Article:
Participants are not required to receive the same disclosure about service provider fees as plan fiduciaries will receive (described above). Instead, all eligible employees will now have access to the following specific information:
1. On first qualifying to participate in the plan and on an annual basis thereafter:
- For each available investment option, total operating expenses as a percentage and as a dollar amount for an assumed investment of $1000.
- Plan related expenses, such as administrative expenses, charges for using third party investment options and legal and accounting fees.
- Historical performance data for investment options, including one; five; and 10 year returns compared to appropriate benchmarks such as the S&P 500 or another broad-based market index appropriate for the type of investment.
The rules require information similar to that currently required to be prepared by mutual funds, such as expense ratios, to be provided by bank collective trusts and other arrangements not currently subject to these rules on the theory that uniform disclosure enables participants to more easily compare investments. There are some special and transition rules to cushion the impact of this change, as well as special rules for annuities.
A model chart to disclose this information in comparative form was also released. Although similar formats are acceptable, the model will probably become the format used by almost all plans.
2. The following will be itemized for participants on a quarterly basis:
- Fees actually deducted from their accounts for administration.
- Fees actually deducted from their accounts because of individual activity, such as because a loan or qualified domestic relations order was processed.
- Fees actually deducted from their accounts for investments e.g. loads and sales charges.
While the rules do not require the details of revenue sharing arrangements to be disclosed to participants, if revenue sharing payments or 12b-1 fees reduce or are applied against administrative costs, the participants must be told that in addition to the costs set forth on the quarterly fee statement, some of the plan’s administrative expenses for the preceding quarter were paid from the annual operating expenses of one or more available investment options.
Each plan must have information available on a website giving participants access to supplemental information, such as portfolio turnover, and provide a glossary of investment terms or make a glossary available through a website link. In general, changes require at least 30 days advance notice.
No specific excise tax or monetary penalty is assessed for noncompliance with the participant disclosure rules. However, by issuing these regulations under Section 404(a) of ERISA, which defines fiduciary responsibilities, the Department of Labor has created the potential for liability for losses caused by violations.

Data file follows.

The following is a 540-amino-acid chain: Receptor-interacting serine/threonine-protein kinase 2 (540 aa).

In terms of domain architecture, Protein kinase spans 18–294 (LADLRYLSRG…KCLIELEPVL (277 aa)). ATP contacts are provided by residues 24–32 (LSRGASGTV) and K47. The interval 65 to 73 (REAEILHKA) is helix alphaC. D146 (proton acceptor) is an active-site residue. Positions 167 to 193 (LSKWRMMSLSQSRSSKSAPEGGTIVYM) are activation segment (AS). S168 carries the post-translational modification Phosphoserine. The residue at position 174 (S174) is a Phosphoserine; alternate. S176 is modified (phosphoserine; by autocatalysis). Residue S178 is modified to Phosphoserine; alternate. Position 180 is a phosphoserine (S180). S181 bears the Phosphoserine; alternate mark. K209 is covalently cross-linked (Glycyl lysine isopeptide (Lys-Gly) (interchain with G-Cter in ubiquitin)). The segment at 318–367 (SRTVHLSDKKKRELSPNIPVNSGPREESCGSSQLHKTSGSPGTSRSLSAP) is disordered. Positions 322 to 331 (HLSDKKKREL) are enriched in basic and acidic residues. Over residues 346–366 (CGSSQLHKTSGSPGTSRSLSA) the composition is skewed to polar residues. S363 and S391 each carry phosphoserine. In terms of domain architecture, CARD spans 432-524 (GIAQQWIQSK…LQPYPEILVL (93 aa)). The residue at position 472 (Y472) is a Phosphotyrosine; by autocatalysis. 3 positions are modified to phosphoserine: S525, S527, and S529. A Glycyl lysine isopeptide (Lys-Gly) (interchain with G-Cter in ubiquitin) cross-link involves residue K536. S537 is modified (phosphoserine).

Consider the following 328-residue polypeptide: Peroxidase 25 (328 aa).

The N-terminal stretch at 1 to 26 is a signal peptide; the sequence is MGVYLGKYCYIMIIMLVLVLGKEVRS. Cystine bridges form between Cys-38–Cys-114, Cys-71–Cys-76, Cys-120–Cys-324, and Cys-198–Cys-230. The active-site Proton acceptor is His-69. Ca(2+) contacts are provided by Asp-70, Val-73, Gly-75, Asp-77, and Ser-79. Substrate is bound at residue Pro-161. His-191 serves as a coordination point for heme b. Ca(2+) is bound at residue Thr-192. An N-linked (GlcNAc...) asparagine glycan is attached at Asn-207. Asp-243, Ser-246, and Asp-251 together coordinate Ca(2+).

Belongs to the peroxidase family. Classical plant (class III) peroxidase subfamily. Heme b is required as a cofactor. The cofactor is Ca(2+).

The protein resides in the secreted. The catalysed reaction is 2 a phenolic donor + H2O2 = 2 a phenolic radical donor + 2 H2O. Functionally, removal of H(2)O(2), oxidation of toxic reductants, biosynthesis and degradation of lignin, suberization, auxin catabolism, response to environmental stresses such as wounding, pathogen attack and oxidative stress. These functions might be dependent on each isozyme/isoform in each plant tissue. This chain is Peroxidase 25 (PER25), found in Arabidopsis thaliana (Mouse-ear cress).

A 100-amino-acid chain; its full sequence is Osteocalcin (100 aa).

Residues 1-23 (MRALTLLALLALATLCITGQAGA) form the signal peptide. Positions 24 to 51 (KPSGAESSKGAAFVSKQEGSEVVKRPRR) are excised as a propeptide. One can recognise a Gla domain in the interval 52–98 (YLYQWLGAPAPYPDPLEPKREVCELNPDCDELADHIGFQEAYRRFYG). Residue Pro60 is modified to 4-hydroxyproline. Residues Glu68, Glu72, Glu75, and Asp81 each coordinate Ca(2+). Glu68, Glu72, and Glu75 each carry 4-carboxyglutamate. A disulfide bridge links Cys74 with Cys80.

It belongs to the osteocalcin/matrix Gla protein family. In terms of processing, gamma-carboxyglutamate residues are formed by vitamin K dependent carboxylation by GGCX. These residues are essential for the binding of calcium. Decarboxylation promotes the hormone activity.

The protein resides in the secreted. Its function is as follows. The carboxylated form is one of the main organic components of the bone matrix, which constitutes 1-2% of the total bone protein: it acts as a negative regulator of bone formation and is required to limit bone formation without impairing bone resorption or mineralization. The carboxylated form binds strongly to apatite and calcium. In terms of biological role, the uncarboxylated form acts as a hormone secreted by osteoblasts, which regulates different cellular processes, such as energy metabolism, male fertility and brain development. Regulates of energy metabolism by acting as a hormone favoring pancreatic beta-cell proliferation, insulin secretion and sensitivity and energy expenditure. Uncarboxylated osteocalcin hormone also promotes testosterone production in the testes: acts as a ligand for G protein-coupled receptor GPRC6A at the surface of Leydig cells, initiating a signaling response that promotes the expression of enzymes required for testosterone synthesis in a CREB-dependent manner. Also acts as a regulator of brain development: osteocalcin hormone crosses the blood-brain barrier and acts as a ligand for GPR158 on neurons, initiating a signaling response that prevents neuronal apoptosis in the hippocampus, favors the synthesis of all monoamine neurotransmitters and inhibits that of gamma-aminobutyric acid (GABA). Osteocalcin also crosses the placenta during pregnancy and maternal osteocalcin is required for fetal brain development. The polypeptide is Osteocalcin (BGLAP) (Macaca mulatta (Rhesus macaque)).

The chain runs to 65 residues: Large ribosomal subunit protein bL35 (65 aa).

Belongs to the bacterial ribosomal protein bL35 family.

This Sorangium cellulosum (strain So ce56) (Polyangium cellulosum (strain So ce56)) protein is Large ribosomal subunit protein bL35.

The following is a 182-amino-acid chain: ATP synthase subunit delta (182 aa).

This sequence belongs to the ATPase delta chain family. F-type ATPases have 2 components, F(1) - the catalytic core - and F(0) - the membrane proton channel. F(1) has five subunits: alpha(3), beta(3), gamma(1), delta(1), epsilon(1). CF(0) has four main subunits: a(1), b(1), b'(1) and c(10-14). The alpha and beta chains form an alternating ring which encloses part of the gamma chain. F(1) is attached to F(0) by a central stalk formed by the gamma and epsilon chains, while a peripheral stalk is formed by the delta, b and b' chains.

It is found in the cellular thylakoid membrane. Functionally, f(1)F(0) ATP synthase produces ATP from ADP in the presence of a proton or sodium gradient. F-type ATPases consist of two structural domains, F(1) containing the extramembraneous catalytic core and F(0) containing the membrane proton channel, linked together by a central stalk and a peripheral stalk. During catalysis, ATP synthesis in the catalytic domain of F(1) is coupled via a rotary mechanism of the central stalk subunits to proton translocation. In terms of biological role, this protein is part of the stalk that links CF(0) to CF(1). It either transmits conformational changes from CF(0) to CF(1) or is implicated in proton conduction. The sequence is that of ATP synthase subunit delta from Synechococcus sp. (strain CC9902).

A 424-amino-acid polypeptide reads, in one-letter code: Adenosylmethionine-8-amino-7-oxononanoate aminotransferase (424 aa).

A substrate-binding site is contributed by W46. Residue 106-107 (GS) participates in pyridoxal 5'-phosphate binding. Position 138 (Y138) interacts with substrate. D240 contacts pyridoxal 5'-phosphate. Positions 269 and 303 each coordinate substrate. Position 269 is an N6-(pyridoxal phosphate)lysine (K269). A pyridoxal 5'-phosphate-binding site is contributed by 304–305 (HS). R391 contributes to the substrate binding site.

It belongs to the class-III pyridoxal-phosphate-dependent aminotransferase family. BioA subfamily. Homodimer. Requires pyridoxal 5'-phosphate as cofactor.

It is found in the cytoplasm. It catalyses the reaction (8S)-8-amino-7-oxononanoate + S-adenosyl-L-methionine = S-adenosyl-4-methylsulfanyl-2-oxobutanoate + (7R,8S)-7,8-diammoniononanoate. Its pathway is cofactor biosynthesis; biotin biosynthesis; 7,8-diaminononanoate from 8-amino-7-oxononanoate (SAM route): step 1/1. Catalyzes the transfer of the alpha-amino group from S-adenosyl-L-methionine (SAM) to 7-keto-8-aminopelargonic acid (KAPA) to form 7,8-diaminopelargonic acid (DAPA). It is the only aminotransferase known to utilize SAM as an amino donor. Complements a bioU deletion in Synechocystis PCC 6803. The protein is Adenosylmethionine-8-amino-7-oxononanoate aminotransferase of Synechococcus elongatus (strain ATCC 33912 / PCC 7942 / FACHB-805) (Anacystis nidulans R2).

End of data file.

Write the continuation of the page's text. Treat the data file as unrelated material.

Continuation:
The service provider requirements apply in July 2011. The participant disclosure regulations will apply to most plans for the first time in 2012. Compliance will require coordination with vendors and substantial lead time.
Some Suggested Best Practices
- Request fees as a percentage of plan assets as well as a dollar amount. Monitor asset-related fees on an ongoing basis to make sure they do not become disproportionate as assets increase.
- Request and review information about revenue sharing payments, including investments that generate those payments and those that do not and the cost of services if no offsets or rebates apply. Explore alternatives to revenue sharing.
- Place fee review on the Plan Committee’s agenda on a regular basis and document the results of that review. If you select an investment or a service provider with superior performance and higher fees, document your analysis carefully in the records. A prudent process is the best defense against charges of breach of fiduciary responsibility.
- Understand the alternatives to mutual funds that are available in the market, including bank collective trusts and insurance company separate accounts and the fee arrangements for each.
- Consider index funds, which typically have lower fees, as well as actively-managed funds.
- Request fee information about different classes of funds, and request a waiver of the minimum balance requirements and any loads.
- Amend plan service agreements to spell out disclosure responsibilities and a calendar for compliance.
- Consult outside advisers if more expertise in evaluating fees in relation to performance or selecting investment options is needed.
- Monitor case law and legislation for new developments expanding disclosure obligations.